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Louis C.K. Proves Art and Commerce Can Coexist Peacefully, For Now

Posted: 11/13/2012 4:17 pm

Proving that artists can work with major entertainment brands while maintaining creative control, Louis C.K., the unofficial leader of the direct-to-fan model of distribution, will film his next stand-up special for HBO. "I am doing a stand-up special for HBO," C.K. tweeted Nov. 12. "It will be avail on louisck.com a few months after HBO, globally, $5 no dmr. [sic]"

C.K. started a revolution of sorts, spurring other well-established comedians to adopt a more DIY method of production and distribution after he released his Emmy-winning special Live at the Beacon Theatre late last year exclusively through his website. Aziz Ansari and Jim Gaffigan were the first to follow the veteran comedian's lead, releasing Dangerously Delicious and Mr. Universe respectively through their official websites.

Eventually, it became clear C.K. had not ruled out working with networks, as long as it was on his terms. In May, an edited version of Beacon made its television debut on FX, the network that carries his Emmy-winning series Louie. On May 11, the day before the television premiere of Beacon, he announced that he would release an audio version of his 2007 HBO special Shameless, previously only available on DVD.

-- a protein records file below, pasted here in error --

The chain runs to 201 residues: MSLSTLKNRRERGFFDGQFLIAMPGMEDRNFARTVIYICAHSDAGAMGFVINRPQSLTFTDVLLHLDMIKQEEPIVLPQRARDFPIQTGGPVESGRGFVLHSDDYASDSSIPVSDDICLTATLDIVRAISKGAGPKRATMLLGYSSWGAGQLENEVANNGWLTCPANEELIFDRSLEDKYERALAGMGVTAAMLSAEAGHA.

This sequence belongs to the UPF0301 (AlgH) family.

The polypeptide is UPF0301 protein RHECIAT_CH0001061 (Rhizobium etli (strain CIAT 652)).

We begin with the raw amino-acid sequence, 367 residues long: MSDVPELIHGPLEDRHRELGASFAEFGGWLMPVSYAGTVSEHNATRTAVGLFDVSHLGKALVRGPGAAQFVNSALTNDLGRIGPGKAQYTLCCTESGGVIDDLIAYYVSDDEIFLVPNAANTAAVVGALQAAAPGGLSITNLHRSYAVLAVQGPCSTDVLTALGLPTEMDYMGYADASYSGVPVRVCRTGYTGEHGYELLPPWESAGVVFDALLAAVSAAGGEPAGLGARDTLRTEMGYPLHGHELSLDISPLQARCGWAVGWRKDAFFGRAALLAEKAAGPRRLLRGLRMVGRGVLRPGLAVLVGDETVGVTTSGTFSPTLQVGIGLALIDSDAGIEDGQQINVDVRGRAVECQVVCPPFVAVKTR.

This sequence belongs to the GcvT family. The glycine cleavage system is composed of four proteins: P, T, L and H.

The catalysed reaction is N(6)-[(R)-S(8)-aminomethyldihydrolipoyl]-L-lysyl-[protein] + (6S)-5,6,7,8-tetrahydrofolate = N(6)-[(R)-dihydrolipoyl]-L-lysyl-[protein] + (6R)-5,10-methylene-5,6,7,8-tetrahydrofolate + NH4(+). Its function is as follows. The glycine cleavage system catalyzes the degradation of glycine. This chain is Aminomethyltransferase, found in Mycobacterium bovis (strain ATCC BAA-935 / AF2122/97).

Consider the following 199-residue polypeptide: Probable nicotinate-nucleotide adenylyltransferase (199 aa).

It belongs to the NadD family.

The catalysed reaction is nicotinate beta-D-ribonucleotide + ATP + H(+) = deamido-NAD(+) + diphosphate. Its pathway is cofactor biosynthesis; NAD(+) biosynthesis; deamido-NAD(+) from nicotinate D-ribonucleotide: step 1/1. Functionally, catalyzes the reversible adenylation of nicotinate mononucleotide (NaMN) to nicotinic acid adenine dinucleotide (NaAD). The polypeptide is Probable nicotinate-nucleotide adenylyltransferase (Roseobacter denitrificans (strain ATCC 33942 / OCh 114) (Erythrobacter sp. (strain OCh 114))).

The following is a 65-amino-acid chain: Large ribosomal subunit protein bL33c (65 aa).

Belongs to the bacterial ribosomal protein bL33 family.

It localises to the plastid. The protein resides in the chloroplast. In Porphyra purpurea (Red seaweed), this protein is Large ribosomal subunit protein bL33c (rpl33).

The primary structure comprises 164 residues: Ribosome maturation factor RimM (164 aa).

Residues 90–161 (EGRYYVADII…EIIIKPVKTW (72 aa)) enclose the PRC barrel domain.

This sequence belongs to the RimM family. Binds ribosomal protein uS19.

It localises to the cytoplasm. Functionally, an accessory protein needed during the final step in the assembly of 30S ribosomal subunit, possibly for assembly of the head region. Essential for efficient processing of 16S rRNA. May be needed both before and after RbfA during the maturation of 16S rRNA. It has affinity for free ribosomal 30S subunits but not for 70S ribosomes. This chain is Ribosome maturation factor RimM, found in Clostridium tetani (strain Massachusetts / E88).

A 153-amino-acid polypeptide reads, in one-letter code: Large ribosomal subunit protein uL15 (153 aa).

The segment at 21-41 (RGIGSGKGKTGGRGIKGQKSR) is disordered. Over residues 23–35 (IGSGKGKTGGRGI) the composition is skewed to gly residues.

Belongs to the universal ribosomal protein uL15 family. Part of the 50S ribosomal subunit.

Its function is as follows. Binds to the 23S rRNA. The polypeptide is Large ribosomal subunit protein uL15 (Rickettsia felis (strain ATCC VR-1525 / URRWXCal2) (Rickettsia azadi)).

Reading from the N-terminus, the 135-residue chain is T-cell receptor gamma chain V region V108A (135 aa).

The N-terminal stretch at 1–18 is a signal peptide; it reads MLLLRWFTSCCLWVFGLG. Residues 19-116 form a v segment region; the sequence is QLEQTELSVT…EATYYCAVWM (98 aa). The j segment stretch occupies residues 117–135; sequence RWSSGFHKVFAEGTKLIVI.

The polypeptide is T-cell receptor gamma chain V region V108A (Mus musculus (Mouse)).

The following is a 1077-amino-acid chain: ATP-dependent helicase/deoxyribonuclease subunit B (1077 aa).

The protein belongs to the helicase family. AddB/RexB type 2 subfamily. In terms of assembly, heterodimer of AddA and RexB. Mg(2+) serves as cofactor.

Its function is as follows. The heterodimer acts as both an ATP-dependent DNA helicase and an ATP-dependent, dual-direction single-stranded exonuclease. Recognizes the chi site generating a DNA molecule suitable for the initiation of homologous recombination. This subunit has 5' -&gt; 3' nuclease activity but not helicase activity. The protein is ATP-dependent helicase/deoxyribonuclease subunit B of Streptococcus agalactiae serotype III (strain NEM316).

"I asked HBO to let me offer it on this site and they agreed," C.K. said in May. "They also agreed to let me offer it, the same as the rest, DRM free, for five dollars. Obviously I'll be sharing the Shameless money with HBO but I think it's pretty cool that they're letting this be out there unprotected like this."

Like C.K., who had found success in this hybrid strategy, Gaffigan struck a deal with Netflix to release Mr. Universe through their streaming service; the special also had a television debut on Comedy Central, who later released a proper album version: Image Entertainment released the DVD. Ansari debuted a televised version of Dangerously Delicious on Comedy Central, who then put out the corresponding album.

And the trend of avoiding complete dependence on traditional avenues of distribution and marketing is only growing more popular. Comedian Rob Delaney recently self-released his first stand-up special through his site and had Comedy Central release the album version. Comedians Tom Rhodes, Moshe Kasher and Todd Glass just released new specials exclusively through Netflix. And Maria Bamford announced last week that she'll be releasing her newest stand-up special through Chill.com, a social media site; she filmed it in her living room with her parents as the only audience members.

Shortly after C.K. proved the viability of his model, having raked in more than $1 million in just a few days, comedy watchers across the country were wondering what this meant for the suits in control of the historically traditional avenues of comedy dissemination. Would Comedy Central, Showtime, HBO et al. languish under the thumb of the artists? Would their services no longer be needed? Would comedians visit the headquarters of every relevant television network and burn that shit to the ground?

Nearly a year after C.K.'s experiment (and two years after Brian Regan did the same, albeit to no fanfare), it seems that both artists and suits can coexist peacefully. It's boring, I know. But for now, it's true.

 

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